Book Brahmin: Peter Farris

Peter Farris is a graduate of Yale University and lives in Cobb County, Ga. His first novel, the Southern noir thriller Last Call for the Living, is just out from Forge Books.

On your nightstand now:

A holstered Springfield XD 9mm, an alarm clock and a cat that goes by the name of Icky.

On the floor of your office now:

The To-Be-Read stacks are making it hard to walk in here. From where I'm sitting I can see UpGunned by David J. Schow--a superhumanly good postmodern gun porn satire with a wink and a nod to Donald Westlake's Parker series. One of the best novels I've read this year. I can also see nature writer/TV show host Steven Rinella's American Buffalo: In Search of a Lost Icon; the Dorothy Allison memoir, Two or Three Things I Know for Sure; A Single Shot by Matthew F. Jones; The Damage Done by Hilary Davidson; The Night Train by Clyde Edgerton; Into the Web by Thomas H. Cook; and Satan Is Real: The Ballad of the Louvin Brothers by Charlie Louvin with Benjamin Whitmer... which my old man finally returned to me.

Favorite book when you were a child:

Has to be a tie between I Am Legend by Richard Matheson and The Call of the Wild by Jack London. Although I can remember being real young and thinking it didn't get any better than Nancy McArthur's The Plant That Ate Dirty Socks.

Your top five authors:

Flannery O'Connor, Harry Crews, Larry Brown, Cormac McCarthy and Jack London.

Top five authors you'd want to get drunk with:

James Crumley, Joseph Wambaugh, Eudora Welty, Barry Hannah and William Gay.

Book you've faked reading:

The Bible.

Book you're an evangelist for:

I consider At the End of the Road by Grant Jerkins not only a fantastic literary thriller but one of the finest novels ever set in the state of Georgia. Thanks, praise and a strychnine toast should also go to John Rector, Frank Bill, Duane Swierczynski, Tom Franklin and Ron Rash for delivering truly inspired fiction upon us over the past few years.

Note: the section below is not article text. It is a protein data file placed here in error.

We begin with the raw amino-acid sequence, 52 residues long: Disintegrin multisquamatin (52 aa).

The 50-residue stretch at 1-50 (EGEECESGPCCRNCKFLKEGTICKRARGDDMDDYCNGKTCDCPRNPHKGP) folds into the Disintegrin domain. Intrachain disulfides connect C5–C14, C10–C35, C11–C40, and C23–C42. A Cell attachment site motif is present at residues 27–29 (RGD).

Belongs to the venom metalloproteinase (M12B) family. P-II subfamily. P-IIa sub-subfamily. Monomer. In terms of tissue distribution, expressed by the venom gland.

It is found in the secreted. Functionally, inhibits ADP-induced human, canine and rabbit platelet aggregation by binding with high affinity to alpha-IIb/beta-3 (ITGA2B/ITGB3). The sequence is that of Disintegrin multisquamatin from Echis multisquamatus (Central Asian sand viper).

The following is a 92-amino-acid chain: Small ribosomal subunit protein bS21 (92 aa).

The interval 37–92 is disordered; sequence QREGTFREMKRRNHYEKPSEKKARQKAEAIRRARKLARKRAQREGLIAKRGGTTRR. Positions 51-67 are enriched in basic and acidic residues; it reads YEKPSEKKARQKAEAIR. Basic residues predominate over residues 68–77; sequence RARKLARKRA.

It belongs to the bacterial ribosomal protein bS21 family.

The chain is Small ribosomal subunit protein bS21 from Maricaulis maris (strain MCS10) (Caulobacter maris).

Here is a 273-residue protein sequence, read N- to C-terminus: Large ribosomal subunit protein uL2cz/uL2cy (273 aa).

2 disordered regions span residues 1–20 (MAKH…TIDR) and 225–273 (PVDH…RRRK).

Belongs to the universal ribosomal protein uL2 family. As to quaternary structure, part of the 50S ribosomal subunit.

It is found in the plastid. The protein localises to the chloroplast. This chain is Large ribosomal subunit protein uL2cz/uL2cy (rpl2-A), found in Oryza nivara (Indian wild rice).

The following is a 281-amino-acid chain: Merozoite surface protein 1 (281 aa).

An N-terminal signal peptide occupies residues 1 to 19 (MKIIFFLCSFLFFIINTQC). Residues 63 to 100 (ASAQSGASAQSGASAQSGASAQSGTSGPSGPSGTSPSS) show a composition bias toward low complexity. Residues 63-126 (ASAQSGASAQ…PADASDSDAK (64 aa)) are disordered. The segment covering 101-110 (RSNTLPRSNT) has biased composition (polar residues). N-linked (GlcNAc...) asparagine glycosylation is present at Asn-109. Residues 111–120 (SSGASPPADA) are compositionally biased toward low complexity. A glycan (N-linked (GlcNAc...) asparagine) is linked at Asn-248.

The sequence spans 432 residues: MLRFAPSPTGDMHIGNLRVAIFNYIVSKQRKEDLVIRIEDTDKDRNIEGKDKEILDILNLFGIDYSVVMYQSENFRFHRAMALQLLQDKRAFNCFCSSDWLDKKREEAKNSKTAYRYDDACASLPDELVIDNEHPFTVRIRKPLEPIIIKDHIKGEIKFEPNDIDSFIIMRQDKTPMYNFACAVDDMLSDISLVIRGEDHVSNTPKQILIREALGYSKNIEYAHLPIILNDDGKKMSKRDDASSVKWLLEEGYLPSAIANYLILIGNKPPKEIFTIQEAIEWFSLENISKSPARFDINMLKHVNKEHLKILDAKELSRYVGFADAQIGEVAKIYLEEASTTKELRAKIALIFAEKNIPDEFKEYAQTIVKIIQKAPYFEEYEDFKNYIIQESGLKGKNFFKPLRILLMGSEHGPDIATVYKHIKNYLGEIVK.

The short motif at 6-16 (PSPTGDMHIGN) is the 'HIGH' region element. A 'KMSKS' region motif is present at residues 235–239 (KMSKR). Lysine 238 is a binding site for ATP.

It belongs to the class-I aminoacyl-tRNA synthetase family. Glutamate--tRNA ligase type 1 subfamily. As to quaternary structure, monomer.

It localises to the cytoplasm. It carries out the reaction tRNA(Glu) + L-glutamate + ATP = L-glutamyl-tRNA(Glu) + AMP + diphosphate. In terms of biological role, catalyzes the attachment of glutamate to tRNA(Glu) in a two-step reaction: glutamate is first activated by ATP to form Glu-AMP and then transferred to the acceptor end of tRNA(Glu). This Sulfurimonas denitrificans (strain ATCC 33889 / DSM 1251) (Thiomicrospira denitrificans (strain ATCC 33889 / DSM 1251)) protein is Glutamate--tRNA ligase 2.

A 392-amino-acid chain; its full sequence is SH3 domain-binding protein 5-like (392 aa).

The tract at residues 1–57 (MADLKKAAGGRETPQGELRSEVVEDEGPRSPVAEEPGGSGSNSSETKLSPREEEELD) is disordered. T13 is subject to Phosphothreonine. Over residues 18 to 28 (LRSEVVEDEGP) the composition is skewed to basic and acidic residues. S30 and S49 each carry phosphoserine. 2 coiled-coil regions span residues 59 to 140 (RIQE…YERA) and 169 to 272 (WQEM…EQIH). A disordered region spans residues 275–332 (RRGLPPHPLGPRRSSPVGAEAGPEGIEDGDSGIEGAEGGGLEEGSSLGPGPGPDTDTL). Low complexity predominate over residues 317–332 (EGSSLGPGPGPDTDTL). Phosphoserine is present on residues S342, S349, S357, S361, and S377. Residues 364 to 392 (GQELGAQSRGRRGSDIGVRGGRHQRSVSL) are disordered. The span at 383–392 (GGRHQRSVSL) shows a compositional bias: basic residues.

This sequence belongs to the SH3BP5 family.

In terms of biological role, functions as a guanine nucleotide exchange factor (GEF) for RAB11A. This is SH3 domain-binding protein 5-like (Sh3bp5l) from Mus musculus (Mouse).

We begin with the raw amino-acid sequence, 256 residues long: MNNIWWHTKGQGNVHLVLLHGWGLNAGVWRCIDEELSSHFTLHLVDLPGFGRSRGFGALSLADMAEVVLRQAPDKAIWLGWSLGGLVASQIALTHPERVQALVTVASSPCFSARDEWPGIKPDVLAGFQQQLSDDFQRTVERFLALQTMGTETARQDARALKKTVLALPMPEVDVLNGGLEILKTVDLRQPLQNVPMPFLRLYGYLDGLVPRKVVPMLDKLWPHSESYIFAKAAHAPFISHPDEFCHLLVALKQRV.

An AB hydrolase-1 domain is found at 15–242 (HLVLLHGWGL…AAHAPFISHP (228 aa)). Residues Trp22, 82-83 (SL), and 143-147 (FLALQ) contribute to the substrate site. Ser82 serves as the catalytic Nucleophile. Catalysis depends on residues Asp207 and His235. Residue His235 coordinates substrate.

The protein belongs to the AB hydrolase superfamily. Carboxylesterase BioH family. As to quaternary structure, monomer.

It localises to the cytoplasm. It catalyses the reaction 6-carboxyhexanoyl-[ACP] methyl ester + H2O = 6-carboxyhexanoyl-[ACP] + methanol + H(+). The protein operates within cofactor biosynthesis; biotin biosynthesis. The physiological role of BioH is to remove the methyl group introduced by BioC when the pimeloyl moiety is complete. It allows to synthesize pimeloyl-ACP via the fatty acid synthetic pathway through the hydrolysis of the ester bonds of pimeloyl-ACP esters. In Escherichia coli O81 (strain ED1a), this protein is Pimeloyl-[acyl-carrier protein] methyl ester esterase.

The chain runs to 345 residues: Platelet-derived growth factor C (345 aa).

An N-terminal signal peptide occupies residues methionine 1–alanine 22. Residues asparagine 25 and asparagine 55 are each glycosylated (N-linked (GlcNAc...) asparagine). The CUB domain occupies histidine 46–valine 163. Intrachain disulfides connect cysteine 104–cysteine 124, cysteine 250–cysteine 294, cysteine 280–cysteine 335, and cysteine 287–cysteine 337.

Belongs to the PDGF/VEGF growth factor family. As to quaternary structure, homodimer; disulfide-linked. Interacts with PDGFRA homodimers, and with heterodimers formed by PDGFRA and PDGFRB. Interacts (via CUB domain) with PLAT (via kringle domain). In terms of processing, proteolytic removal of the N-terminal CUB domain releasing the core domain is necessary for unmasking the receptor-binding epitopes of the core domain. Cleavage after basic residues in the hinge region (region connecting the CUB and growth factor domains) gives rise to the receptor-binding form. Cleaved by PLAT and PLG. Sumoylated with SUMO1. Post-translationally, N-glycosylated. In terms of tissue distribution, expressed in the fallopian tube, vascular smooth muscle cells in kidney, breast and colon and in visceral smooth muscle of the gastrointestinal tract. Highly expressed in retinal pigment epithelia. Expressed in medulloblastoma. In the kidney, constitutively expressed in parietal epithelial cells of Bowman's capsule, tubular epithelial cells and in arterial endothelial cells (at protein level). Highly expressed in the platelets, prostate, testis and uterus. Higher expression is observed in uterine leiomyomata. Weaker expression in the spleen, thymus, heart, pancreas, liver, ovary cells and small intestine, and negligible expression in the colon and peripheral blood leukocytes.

Book you've bought for the cover:

Back in my thrash metal skater punk middle school days, I asked my Dad to get me Brian Lumley's Necroscope because the cover said: "You will like this." And I absolutely did.

Book that changed your life:

Without a doubt: Joe by Larry Brown. That novel showed me the possibilities. If I can write publishable fiction half as good as Joe, I'll be one satisfied author.

Favorite line from a book:

"I can understand why people jump off bridges."--from Facing the Music by Larry Brown.

Book you most want to read again for the first time:

Feast of Snakes by Harry Crews had about the same impact on me that Joe did. My paperback copy is underlined all to hell. I just flipped to the last page and saw this marked: "He fell into the boiling snakes, went under and came up, like a swimmer breaking water. For the briefest instant, he gained his feet. Snakes hung from his face." I don't think there are words to describe how I felt when I finished Feast of Snakes, other than the despair of knowing there is absolutely no way you can write something as good. But you've got to try anyway.


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